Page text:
All columns and data values in Sigma have a value type. A column or value's data type governs how it is displayed and what operations can be performed on it.
Summary of Content
Sigma's Value Types
Possible value types include text, dates, numbers, logical (true/false), variant and null.
Dates in Sigma can represent either a specific calendar date or a specific date and time.
Null represents the absence of value. In the worksheet Null is displayed as an empty cell. Null values can appear anywhere for a number of reasons:
- Null values were already present in the linked database table
- A formula could not compute a value, like 100 / 0
- A corresponding row could not be found in a joined table
In many cases passing a Null to a function which is not expecting it will cause a Null result. This can lead to some odd results:
3 = 3 // True
3 = 1 // False
3 = Null // Null
Null = Null // Null
This behavior helps Sigma to continue in spite of what would otherwise be an error, at the expense of sometimes obscuring the source of the error. In cases where a possible Null value is expected, functions like IsNull and Coalesce can be helpful.
As is the case for all values, you may choose to filter Null data from your worksheet or dashboard on a per column basis.
Sigma refers to columns with JSON data as variants. Sigma gives you an interactive visual interface to extract columns of data from variant columns. To extract data from a variant column open the column's menu and choose Extract Columns. Learn more.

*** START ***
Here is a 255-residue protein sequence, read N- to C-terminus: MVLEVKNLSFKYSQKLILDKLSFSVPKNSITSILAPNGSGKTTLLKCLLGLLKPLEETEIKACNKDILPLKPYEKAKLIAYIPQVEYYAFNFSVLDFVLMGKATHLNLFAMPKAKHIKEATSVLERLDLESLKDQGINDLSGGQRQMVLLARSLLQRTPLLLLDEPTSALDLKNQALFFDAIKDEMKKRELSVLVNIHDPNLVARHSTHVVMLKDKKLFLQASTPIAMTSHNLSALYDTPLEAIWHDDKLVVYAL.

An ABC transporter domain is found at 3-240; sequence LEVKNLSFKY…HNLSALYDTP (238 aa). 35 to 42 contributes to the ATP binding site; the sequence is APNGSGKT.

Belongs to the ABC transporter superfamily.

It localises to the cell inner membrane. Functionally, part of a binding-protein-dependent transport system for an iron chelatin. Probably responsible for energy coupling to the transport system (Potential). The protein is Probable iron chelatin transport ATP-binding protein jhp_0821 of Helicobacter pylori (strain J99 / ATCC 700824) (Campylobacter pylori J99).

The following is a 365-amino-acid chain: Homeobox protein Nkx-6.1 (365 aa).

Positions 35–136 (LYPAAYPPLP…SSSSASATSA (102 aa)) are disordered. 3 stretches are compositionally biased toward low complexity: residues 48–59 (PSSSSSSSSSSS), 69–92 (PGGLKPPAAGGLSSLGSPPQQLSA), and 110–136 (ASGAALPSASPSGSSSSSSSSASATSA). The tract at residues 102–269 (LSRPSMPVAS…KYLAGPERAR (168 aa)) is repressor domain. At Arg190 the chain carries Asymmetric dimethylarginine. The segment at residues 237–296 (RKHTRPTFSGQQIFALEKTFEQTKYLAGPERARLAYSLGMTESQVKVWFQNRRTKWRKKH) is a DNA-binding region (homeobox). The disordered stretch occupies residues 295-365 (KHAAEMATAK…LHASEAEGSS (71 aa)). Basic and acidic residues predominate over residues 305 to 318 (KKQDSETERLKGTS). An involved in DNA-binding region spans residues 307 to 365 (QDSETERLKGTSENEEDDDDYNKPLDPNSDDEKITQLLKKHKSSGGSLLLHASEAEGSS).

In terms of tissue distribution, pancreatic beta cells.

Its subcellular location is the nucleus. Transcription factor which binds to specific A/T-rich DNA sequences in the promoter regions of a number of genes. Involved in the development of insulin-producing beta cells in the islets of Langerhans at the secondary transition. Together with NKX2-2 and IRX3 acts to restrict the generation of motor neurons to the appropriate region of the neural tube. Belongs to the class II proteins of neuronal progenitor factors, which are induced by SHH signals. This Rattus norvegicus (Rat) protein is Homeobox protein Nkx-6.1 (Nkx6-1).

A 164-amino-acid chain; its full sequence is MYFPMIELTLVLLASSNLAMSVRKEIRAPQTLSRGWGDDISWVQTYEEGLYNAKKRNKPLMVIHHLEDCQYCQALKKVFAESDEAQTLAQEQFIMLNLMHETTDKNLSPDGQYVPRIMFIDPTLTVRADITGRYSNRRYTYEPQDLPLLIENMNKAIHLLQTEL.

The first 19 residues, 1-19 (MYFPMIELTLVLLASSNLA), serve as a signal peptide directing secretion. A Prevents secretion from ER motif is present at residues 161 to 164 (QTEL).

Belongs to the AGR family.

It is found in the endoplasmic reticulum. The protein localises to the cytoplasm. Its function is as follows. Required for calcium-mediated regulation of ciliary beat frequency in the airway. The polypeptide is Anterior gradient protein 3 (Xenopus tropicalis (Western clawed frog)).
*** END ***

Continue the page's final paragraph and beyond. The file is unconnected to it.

Value Types in Sigma and your Database
Data warehouses have their own library of system supported value types. These types are intended for optimal data storage and may be very complex. When your connected warehouse data is queried by Sigma, we consolidate these database types into Sigma's simplified value types.
If a database table contains a type that doesn’t correspond to one of Sigma’s own, Sigma will treat its values as text.
Functions and Types
Each function and operator has rules about the types of arguments it allows. If an argument does not match the acceptable input type, the formula editor will display a warning and the column will be in an error state.
Sigma's function documentation will indicate if there are restrictions to argument types for the given function. See function index.
Sometimes a value will not be recognized as the correct type, or a formula will require that you specify its type. Use an appropriate type-conversion function to ensure the data is treated as the correct Type. Learn how.